The summer months can be a particularly treacherous minefield of work fashion don'ts. It's wise to consider that very few places of business find tank or tube tops, flip-flops or tennis shoes and shorts appropriate business attire.
Too many people come into work as though going on a picnic or to a ballgame, and employers become frustrated by having to correct behavior and don't want to take on the role of fashion police.
1. Aim for a classic and understated look when selecting your casual business wear for the day. Pick clothing that is comfortable yet communicates a professional attitude. Subtle, quality accessories (belts, jewelry and scarves) coordinated with an outfit can show that you pay attention to important details.
2. Combine some of your existing business wardrobe with casual attire; for example, try wearing a button-down shirt with khakis and loafers. Ask yourself, "Am I successfully representing myself and employer?”
3. Clothing should be clean, pressed or wrinkle free, and without holes or frayed areas. Shirts need to be tucked in (certain women's blouses are made to be worn out, however, and this is permitted).
4. Body piercing which can be seen by the client (with the exception of earrings) is not permitted. Tongue rings should not be visible.
5. Hairstyle should project a professional appearance: clean, neatly trimmed, and well-groomed.
6. Pay attention to the fit of your clothing. Slacks should break just above the shoe, sleeves should reach the base of your hand and just show a bit of the cuff if you are wearing a jacket, and shirt collars should button comfortably without pinching or leaving gaps. Also, if you wear a tie, its tip should reach below the bottom of your belt buckle.
8. Shoes matter. Shoes should be polished and leather is generally preferred.
9. Take your day's schedule into account when you are dressing. Do not make assumptions. Keep a spare jacket in the office for unexpected meetings.
10. When in doubt, leave it out. Casual clothing should make you and everyone you work with more comfortable while, at the same time, projecting a professional image.
Semi-Formal A business suit and tie for men and a business suit for women is appropriate. Semi-formal attire is appropriate for any business function where attire was not specified. Men should choose conservative ties, no cartoons or loud patterns. Formal A dark suit and tie for men and a dressy business suit for women is appropriate. Women may also wear dresses or pantsuits. The rule is generally that the more formal the event, the more covered up a woman should dress. Take a wrap or dress jacket if you go strappy or sleeveless. Choose dress fabrics like velvet or silk which you would of course not wear to work. Cocktail Business dress for men is always appropriate. A jacket and tie should be worn for the duration of the function. Women may choose "cocktail" suits, shorter dresses or dressy pants. The mood is generally light-hearted unless the invitation states "formal-cocktail reception" where "formal" refers to dress and "cocktail" refers to the food and beverage service. Black Tie Typically you will receive a formal invitation for these events that will state that black tie apparel is required. A black tuxedo coat, black trousers, white tuxedo shirt, black bow tie and matching cummerbund are expected. Women should wear a formal gown, preferably long. A cocktail dress should be reserved for a cocktail style function. White Tie This style of dress is usually reserved for very formal, typically official or government occasions. Attire consists of a long tailcoat, usually white, but black is acceptable, with matching trousers. Women are expected to wear a very formal, definitely long, gown.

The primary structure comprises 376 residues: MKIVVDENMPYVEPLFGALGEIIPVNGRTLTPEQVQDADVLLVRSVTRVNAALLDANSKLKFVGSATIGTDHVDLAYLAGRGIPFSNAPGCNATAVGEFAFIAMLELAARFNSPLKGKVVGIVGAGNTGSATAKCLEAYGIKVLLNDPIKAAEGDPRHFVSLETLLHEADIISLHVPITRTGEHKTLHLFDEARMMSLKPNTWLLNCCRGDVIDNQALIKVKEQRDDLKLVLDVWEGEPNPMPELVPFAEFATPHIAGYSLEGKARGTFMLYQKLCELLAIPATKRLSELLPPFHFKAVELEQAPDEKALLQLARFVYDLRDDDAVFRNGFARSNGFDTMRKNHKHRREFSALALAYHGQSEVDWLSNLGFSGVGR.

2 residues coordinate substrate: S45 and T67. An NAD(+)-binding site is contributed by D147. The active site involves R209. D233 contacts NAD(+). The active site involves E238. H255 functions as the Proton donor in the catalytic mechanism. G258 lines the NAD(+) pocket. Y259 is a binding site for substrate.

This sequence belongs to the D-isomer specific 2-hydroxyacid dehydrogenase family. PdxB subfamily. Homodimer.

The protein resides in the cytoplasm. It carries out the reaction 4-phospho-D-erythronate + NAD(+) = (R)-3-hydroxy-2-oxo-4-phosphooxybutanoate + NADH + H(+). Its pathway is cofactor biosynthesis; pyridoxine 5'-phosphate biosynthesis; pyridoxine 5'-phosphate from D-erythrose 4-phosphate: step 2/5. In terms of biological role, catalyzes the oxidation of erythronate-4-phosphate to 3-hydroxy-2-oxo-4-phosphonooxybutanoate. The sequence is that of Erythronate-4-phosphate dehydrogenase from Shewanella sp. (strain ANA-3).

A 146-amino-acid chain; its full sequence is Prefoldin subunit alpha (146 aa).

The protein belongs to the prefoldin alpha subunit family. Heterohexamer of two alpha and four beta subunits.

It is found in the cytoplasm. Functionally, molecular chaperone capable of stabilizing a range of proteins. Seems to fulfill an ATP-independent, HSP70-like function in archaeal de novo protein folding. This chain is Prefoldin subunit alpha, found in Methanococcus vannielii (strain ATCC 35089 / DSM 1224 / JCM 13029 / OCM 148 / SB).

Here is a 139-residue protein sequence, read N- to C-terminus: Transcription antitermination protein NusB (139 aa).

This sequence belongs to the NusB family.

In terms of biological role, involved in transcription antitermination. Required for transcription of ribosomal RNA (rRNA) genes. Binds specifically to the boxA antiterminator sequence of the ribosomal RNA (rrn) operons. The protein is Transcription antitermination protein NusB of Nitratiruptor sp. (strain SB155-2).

International Etiquette expert Adeodata Czink of Business of Manners agrees that posture is one of the most important elements of how a person looks and feels. She advises her clients to try to "be as tall as you can be." When you stand up tall and relax your shoulders, you will appear more healthy and confident. People will feel this healthy confidence and respond to it, and you will therefore be creating a more positive experience for yourself.
Correct Posture starts with a conscious effort to hold the Posture of the body in a straight line. The spine should be straight all the way up your back and up through the top of your head. The head should be parallel to the sky. It may help to visualize a string coming down from the ceiling that attaches to the top of the back of the head like a puppet, which allows their shoulders and back muscles to relax and hang down from the spine. This visualization is only a technique that may be helpful in discovering a Straight Posture . Keeping the back straight does not mean that to force the back into a straight position; however, it does mean to let the back find its own upright position.
Approach the chair, stand in front of it with back of legs touching chair; lower self to sit in middle of seat; push bottom to back of seat.
Keep feet on floor (preferably both). Don’t slouch.
To stand from a seated position, scoot to middle of seat again; use legs to slowly rise to standing position. Avoid using arms.
When standing (as in conversation), avoid infringing on other person’s personal space. Keep feet no more than shoulder-width apart.
When walking, ensure that toes are pointed straight ahead (not pointed in or out). Touch down with the heel (without stomping), roll through the foot, and push off with the toes. Allow hands to swing gently, in counter-point to legs. Walk purposefully—not too fast or too slowly. Never drag your heels. Do not wear heels (male or female) that clomp or echo. Ladies, never wear heels that you can’t walk in gracefully and, if needed, quickly.